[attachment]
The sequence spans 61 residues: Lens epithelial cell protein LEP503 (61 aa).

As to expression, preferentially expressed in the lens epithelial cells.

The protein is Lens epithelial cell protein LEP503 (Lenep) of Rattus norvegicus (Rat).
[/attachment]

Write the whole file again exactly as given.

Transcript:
The sequence spans 61 residues: Lens epithelial cell protein LEP503 (61 aa).

As to expression, preferentially expressed in the lens epithelial cells.

The protein is Lens epithelial cell protein LEP503 (Lenep) of Rattus norvegicus (Rat).